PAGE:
- Tomato Leaves/Stems: While the fruit is safe, the greens, when eaten in large amounts, can lead to weakness, lethargy, diarrhea, and vomiting.
- Yeast/Yeast Dough: Causes gas to accumulate in your pet’s digestive system and can lead to bloat and twist. It can also cause problems much like alcohol.
For a complete list of harmful foods, check out Pet Poison Helpline’s Poisonous Foods List.
Household Items That Are Poisonous to Pets
A lot of the cleaners, chemicals, and other products you use both inside and outside of your home can be dangerous for your pets. While you might not think twice about using these products, if you are a pet owner you should take precautions. The following list includes some of the most common household items that are dangerous to your pet:
- Antifreeze: Even in small amounts, the ethylene glycol in antifreeze can be deadly to pets. Symptoms include vomiting, lethargy, acting drunk, coma, and acute kidney failure.
- Batteries: The alkaline in batteries can cause ulcers in the mouth, stomach or intestines. Look for drooling, vomiting, difficulty swallowing, inability to defecate, abdominal pain, and fever.
- Bleach/Cleaners: Household cleaners can cause ulcers in the mouth, drooling, difficulty swallowing and breathing, vomiting, abdominal pain, and squinting of the eyes.
- De-Icers: Contain chemicals that can be licked of the paws and cause illness.
- Detergents: Dish, laundry, and other detergents can cause drooling, burns in the mouth and throat, vomiting, inappetence, lethargy, and difficulty breathing.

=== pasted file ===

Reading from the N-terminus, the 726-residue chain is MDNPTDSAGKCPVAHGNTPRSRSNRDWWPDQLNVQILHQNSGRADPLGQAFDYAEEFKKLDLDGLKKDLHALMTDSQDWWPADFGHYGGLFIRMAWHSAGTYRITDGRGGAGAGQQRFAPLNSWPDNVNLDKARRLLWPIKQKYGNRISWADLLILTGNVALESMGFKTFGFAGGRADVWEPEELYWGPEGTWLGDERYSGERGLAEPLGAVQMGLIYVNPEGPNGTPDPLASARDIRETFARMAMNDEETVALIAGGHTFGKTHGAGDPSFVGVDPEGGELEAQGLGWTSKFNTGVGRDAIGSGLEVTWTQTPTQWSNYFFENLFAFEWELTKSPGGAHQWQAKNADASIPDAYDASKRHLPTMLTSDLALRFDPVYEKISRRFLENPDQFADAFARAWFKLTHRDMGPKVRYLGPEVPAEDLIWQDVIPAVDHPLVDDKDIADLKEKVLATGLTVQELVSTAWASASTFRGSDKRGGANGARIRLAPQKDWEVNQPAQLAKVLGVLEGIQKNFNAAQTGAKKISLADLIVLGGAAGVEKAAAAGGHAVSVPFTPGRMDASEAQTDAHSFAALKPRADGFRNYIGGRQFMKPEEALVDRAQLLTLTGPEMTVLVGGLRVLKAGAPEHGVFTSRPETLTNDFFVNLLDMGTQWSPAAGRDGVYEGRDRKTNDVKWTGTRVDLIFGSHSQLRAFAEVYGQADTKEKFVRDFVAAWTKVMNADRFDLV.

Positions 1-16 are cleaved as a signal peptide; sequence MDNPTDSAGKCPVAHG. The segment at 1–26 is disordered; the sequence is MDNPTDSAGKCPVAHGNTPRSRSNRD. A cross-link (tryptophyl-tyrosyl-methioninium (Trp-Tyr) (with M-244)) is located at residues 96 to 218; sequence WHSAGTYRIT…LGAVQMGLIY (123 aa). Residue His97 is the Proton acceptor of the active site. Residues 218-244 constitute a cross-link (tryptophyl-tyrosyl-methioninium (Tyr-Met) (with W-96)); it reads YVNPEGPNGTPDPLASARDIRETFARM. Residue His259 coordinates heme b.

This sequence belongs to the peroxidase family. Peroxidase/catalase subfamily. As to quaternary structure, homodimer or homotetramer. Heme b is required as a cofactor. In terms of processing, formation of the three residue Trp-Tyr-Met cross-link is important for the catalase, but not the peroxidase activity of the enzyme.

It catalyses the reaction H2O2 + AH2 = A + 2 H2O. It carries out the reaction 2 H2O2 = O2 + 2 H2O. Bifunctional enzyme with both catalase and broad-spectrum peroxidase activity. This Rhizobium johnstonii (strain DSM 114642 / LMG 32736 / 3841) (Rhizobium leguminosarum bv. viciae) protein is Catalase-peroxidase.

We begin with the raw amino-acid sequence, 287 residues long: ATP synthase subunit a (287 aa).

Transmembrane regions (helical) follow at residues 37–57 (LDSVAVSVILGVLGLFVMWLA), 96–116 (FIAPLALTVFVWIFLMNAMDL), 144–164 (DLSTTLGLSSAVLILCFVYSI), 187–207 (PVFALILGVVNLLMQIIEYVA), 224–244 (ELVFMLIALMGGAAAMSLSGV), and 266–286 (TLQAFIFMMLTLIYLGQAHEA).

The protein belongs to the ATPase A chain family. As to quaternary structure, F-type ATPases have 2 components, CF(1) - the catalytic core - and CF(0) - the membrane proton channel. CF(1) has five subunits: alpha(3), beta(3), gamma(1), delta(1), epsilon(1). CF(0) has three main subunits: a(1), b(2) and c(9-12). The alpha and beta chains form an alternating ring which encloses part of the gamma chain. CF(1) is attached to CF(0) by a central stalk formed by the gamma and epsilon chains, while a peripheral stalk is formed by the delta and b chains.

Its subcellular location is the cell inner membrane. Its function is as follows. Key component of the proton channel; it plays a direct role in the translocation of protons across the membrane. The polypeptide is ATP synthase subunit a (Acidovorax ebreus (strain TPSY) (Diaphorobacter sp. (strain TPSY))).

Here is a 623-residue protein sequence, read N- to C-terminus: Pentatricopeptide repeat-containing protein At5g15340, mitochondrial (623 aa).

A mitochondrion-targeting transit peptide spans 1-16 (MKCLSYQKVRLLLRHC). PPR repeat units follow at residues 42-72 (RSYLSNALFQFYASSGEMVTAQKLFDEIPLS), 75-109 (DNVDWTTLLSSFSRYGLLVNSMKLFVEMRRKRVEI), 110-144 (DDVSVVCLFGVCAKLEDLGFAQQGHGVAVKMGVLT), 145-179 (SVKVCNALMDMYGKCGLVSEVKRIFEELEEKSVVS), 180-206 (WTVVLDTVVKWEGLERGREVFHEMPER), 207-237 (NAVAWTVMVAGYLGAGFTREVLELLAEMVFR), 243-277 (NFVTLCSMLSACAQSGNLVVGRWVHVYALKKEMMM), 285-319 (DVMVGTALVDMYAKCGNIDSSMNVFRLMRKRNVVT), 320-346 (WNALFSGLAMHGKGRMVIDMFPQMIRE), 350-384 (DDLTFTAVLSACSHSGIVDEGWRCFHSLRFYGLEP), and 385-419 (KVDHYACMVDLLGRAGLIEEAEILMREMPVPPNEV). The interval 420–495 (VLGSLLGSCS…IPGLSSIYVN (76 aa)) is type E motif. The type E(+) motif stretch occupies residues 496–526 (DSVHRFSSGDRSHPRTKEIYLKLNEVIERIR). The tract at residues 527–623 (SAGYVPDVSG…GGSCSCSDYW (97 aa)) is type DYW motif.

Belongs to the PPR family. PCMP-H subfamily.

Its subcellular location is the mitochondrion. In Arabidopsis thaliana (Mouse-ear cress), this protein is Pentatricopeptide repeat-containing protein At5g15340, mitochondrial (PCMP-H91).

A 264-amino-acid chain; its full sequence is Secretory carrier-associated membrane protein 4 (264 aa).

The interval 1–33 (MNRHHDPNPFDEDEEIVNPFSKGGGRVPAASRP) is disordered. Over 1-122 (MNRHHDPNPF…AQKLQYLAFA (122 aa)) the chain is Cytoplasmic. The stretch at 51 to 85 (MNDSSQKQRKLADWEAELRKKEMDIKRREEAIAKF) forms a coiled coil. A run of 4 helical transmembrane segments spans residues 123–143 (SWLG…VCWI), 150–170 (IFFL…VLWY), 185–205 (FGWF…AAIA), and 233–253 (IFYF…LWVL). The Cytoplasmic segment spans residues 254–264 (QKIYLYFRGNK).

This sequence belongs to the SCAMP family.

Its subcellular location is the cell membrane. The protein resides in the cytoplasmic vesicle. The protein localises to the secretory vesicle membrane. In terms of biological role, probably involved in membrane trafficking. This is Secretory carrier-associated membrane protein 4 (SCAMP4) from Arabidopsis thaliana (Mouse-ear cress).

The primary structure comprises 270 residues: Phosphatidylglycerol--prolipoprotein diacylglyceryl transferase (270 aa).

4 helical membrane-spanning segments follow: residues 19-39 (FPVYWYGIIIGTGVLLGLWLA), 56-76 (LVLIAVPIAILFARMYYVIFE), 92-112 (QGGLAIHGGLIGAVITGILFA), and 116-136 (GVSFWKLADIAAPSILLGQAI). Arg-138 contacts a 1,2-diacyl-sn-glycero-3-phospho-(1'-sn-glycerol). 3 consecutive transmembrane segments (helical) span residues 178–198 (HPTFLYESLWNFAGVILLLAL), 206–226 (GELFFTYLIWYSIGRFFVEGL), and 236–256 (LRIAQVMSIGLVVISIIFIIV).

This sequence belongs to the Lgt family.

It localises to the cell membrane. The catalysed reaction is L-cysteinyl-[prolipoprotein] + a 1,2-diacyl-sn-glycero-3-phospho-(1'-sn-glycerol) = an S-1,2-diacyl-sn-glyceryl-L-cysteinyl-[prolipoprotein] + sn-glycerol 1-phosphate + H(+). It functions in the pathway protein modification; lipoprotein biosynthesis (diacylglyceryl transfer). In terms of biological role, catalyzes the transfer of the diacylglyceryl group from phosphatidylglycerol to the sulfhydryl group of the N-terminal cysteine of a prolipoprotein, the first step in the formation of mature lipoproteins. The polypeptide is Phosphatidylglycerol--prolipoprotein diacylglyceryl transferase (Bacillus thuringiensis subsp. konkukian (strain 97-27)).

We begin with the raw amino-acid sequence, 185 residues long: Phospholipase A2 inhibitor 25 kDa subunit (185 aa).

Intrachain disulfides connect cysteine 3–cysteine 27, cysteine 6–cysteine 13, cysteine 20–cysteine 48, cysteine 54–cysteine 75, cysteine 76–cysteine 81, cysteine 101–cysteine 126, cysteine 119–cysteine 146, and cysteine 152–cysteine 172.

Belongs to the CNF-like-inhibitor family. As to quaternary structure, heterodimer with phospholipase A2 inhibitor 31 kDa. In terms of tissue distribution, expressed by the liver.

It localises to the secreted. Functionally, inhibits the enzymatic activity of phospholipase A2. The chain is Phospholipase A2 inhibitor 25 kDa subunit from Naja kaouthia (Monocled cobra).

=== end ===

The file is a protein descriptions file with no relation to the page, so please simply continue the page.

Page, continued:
- Lawn/Garden Chemicals: Fertilizers and pest sprays contain chemicals that can cause nausea, drooling, vomiting, diarrhea, abdominal pain, discolored gums, and difficulty breathing.
- Medications: Numerous human medications can cause problems for dogs. Never give human medications to your pet or allow them to eat them as they can cause all kinds of symptoms ranging from vomiting to seizures, hyperthermia, low blood pressure, and even death.
- Mothballs: Mothballs can be life-threatening to pets when they are consumed. They can cause lethargy, vomiting and diarrhea, fluid accumulation in the body, excessive thirst, kidney damage, tremors, seizures, and coma.
While this isn’t an exhaustive list of things that can harm your pets, these are some of the most commonly ingested products that you will find in your home. You can learn more about common household items that are dangerous to pets at Pet Poison Helpline’s Poisons List.